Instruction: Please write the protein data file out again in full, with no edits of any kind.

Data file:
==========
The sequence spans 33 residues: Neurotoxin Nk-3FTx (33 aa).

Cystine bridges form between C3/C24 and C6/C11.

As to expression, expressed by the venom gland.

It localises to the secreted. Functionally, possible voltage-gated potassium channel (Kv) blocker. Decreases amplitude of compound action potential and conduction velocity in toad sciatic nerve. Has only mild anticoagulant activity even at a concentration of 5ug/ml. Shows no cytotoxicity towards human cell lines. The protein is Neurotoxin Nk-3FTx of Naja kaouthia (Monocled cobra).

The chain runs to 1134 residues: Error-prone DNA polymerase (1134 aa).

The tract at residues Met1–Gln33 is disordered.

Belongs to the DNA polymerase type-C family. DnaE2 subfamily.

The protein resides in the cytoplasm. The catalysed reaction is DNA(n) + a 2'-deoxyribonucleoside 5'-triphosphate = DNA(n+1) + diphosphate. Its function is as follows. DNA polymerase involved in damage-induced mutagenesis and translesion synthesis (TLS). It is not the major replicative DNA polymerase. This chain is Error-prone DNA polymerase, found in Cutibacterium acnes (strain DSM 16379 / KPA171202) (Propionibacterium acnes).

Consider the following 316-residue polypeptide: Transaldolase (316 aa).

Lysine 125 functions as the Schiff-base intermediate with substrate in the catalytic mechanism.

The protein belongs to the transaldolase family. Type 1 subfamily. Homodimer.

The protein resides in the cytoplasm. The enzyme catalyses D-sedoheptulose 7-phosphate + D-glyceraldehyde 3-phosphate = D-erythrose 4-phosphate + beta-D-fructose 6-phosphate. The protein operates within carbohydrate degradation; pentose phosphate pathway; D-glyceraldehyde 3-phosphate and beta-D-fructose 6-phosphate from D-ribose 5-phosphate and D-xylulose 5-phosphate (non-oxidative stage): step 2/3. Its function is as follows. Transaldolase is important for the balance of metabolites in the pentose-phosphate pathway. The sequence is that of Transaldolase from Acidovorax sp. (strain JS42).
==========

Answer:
The sequence spans 33 residues: Neurotoxin Nk-3FTx (33 aa).

Cystine bridges form between C3/C24 and C6/C11.

As to expression, expressed by the venom gland.

It localises to the secreted. Functionally, possible voltage-gated potassium channel (Kv) blocker. Decreases amplitude of compound action potential and conduction velocity in toad sciatic nerve. Has only mild anticoagulant activity even at a concentration of 5ug/ml. Shows no cytotoxicity towards human cell lines. The protein is Neurotoxin Nk-3FTx of Naja kaouthia (Monocled cobra).

The chain runs to 1134 residues: Error-prone DNA polymerase (1134 aa).

The tract at residues Met1–Gln33 is disordered.

Belongs to the DNA polymerase type-C family. DnaE2 subfamily.

The protein resides in the cytoplasm. The catalysed reaction is DNA(n) + a 2'-deoxyribonucleoside 5'-triphosphate = DNA(n+1) + diphosphate. Its function is as follows. DNA polymerase involved in damage-induced mutagenesis and translesion synthesis (TLS). It is not the major replicative DNA polymerase. This chain is Error-prone DNA polymerase, found in Cutibacterium acnes (strain DSM 16379 / KPA171202) (Propionibacterium acnes).

Consider the following 316-residue polypeptide: Transaldolase (316 aa).

Lysine 125 functions as the Schiff-base intermediate with substrate in the catalytic mechanism.

The protein belongs to the transaldolase family. Type 1 subfamily. Homodimer.

The protein resides in the cytoplasm. The enzyme catalyses D-sedoheptulose 7-phosphate + D-glyceraldehyde 3-phosphate = D-erythrose 4-phosphate + beta-D-fructose 6-phosphate. The protein operates within carbohydrate degradation; pentose phosphate pathway; D-glyceraldehyde 3-phosphate and beta-D-fructose 6-phosphate from D-ribose 5-phosphate and D-xylulose 5-phosphate (non-oxidative stage): step 2/3. Its function is as follows. Transaldolase is important for the balance of metabolites in the pentose-phosphate pathway. The sequence is that of Transaldolase from Acidovorax sp. (strain JS42).